The impact Covid-19 has on office leasing

The impact Covid-19 has on office leasing

It came out of nowhere, and we could be feeling the effects of the novel coronavirus for some time. But analysts in many industries are saying it's too early to throw in the towel. Commercial real estate is no exception. There are many challenges, this could be a rise of companies finding new offices in the second quarter. The questions on everybody’s lips are, how bad is the impact? When will the recovery begin? And, what will lead to a potential bull run out of this mess? When should you book an office tour? Should you renegotiate rent price?

Counterbalancing forces

Yes, millions of companies across the country have been told they cannot allow more than 10-20 people groups to gather. Effectively, this means no one is going to work in offices. Instead, at-home working is the most popular option for businesses that were previously renting office space. Since the world is searching for a vaccine, one can expect to see a rise in desired commercial real estate from the biotechnology sector. Another factor is, coworking spaces were already on the decline and WeWork being a prime example of this. Smaller companies will look to take advantage of the new office space climate to go ahead and set up their own headquarters. CBRE has given a prediction which spurs this narrative. The price per square foot of office space was around $35.66, in the first quarter. Those finding new offices will be pleased to know this could drop to as low as $33.23 by the fourth quarter. This could see a rapid rise in businesses looking to renegotiation rent prices. The shocking piece of this prediction is, it will take until the first quarter of 2022 to recover back to where it was.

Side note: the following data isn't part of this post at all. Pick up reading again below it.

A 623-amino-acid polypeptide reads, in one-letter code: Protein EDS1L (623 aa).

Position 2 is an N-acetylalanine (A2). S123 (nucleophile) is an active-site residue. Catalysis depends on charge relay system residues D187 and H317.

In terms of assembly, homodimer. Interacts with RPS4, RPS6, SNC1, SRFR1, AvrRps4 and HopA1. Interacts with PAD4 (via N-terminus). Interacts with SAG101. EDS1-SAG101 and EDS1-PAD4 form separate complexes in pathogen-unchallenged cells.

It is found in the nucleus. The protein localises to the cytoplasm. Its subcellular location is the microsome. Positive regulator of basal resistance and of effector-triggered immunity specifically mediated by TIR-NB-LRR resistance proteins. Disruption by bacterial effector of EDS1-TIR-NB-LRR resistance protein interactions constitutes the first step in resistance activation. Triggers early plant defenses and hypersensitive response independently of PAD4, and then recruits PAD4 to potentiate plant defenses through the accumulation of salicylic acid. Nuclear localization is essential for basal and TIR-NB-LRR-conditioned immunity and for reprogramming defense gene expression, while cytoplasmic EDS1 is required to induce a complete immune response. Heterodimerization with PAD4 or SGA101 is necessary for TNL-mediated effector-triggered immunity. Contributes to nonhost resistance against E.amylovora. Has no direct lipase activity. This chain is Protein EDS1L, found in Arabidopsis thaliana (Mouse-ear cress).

Risk, reward and return

The risk of coming back to work too early is setting off a second wave. All governments around the world are conscious of this fact. That’s why businesses will more than likely do what’s going to be deemed ‘phased reopening’ in their commercial real estate offices. According to CBRE almost three quarters of businesses will do this kind of return-to-work policy. 72% of businesses agree this is the most probable and risk conscientious strategy. However, half of them will retain the option of their employees working from home for the predictable future. This does depend on the sector and industry they are in. As office space stands, we could be seeing a consistent negative absorption continue steadily into the second quarter. What also puts a spanner in the works is real estate agents, needing to give an office tour to potential clients. Would this move to the virtual sphere or become one of the first things to return as the rush to reopen begins?

The options

Many companies will need to weigh up whether they should continue to rent or start finding new offices that are cheaper. Executives should take an office tour of their own space and see what areas they could sacrifice. They could start renting office space they don’t need, or they may find that renegotiation rent prices is the best option. This would allow them to take advantage of the lower square feet prices to come. According to Deloitte, REITs long-term lease contracts currently in place will soften the blow on the industry. For any business that is renting office space, may find it easier to create a skeleton crew while using cloud systems. Allowing for the rest of their employees to work from home until the economy picks up fully.